2

And the name of the offence suggests, for "unauthorized use of a computer" it is significant whether permission was given. It is presumed that permission is given for example to visit a website using a browser. You needn't have it in writing. It is not presumed that permission is given to use an unintentional feature such as the heartbleed flaw. So yes, it ...


2

If you have the motivation and perseverance you don't need any expensive course at all. The only thing courses will give you which you cannot gain any other way is certificates. Now if your wanting to get into a corporate business of some kind these will be vital to you securing a role most of the time. My perception is experience and understanding are much ...


2

Unauthorized use of a computer's best analog in real world terms is trespassing. Despite the fact that a web server is publicly connected to the Internet, technically, it is private property. Someone owns that server and the software and data on it. They should have a Terms of Use for the site which indicates what is allowed usage of their server. If you ...


2

This is simply not a viable business option for security testing companies, as you can never know in advance what you will face during a pentest engagement. Furthermore, those services are purchased by customers to evaluate the security level of a target application / infrastructure / device / whatever, the actual compromise of the target is only the ...


1

As I understand it, there are three elements of the crime. You obtained "unauthorized" information. You obtained this information using "navigation" procedures that are intrusive. You were not authorized intrude into private areas, or breach a barrier, etc., and you do so and see something, that would be a crime. So if the unauthorized information was ...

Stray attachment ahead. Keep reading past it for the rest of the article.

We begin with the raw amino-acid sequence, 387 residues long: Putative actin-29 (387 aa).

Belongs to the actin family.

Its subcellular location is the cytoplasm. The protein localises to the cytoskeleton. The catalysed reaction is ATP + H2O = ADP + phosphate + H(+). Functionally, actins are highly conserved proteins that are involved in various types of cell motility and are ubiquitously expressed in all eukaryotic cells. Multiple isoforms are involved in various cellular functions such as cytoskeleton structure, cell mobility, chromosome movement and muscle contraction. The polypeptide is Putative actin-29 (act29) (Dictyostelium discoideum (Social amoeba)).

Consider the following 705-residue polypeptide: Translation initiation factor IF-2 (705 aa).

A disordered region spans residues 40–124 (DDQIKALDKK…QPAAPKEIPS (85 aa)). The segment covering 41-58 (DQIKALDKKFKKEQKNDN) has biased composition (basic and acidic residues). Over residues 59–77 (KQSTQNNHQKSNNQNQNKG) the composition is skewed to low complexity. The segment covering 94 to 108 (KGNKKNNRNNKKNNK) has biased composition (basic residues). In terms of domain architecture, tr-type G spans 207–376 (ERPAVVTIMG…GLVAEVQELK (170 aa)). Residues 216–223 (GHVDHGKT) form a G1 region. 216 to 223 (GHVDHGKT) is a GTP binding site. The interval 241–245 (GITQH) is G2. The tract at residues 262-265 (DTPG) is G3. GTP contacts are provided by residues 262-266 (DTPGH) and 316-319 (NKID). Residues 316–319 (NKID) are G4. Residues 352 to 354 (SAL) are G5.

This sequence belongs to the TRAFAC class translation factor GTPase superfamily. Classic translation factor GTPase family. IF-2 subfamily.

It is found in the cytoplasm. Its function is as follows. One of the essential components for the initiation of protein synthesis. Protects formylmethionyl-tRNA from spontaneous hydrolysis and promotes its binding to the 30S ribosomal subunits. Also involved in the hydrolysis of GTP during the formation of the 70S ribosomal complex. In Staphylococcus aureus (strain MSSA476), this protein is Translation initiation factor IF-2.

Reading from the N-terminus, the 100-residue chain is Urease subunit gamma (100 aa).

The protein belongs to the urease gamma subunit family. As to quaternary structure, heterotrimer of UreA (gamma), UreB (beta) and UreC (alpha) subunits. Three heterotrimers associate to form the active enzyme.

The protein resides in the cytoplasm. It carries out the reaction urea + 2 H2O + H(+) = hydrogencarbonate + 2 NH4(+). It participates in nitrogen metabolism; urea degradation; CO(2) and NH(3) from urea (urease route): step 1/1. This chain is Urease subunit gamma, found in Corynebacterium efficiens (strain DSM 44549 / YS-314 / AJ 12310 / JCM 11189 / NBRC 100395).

1

The dividing line is not a line. It is fuzzy and decided not purely by logic but by persuasion. Persuasion of a jury by a prosecutor. What is legal vs illegal is not decided by those of us who work with tech. It is first decided by a few experts and then blessed by the government as a law and then interpreted by judges lawyers and a few 'lucky' people on ...


1

you (and others are invited too) could try and start webhacking here @ fump.8ack.org, which is a service that has some intentionally vulnerable apps available Damn Vulnerable WebApp Exploit-KB Multillidae SQLOL WackoPicko


1

are there any general techniques which can be used on a black-box security test to identify/enumerate enabled modules on a running Apache server? tl;dr: you cannot detect all installed/enabled modules, and you need to analyze headers manually, if you dont want to X-MISS something we use a custom tool to investigate all server-headers; this tool, ...


1

There are a few different kind of labs available. There are ones you can construct yourself in VM's such as Vulnhub and they have a lot of links to good resources there. Another site i can recommend with good resources is Pentesterlab, i tend to steer clear of the online sites such as hackme so can't give much as to online but hope these help.


1

Your IP is blacklisted for a reason, not just because you use Burp or Appscan. A possibility is that they have a mechanism to detect: Too many connections to the site An offending User-Agent Too many malicious HTTP requests Try to discover first how or why it classifies you as malicious and try to circumvent then the protection. Web sites does not ...


1

Use a proxy. Either a webbased one like hidemyass or ixquick. Or a http/socks based proxy. You can find free ones listed all over the place, including hidemyass. If you need to run applications that do not provide built in proxy settings then use a wrapper such as proxychains.



Only top voted, non community-wiki answers of a minimum length are eligible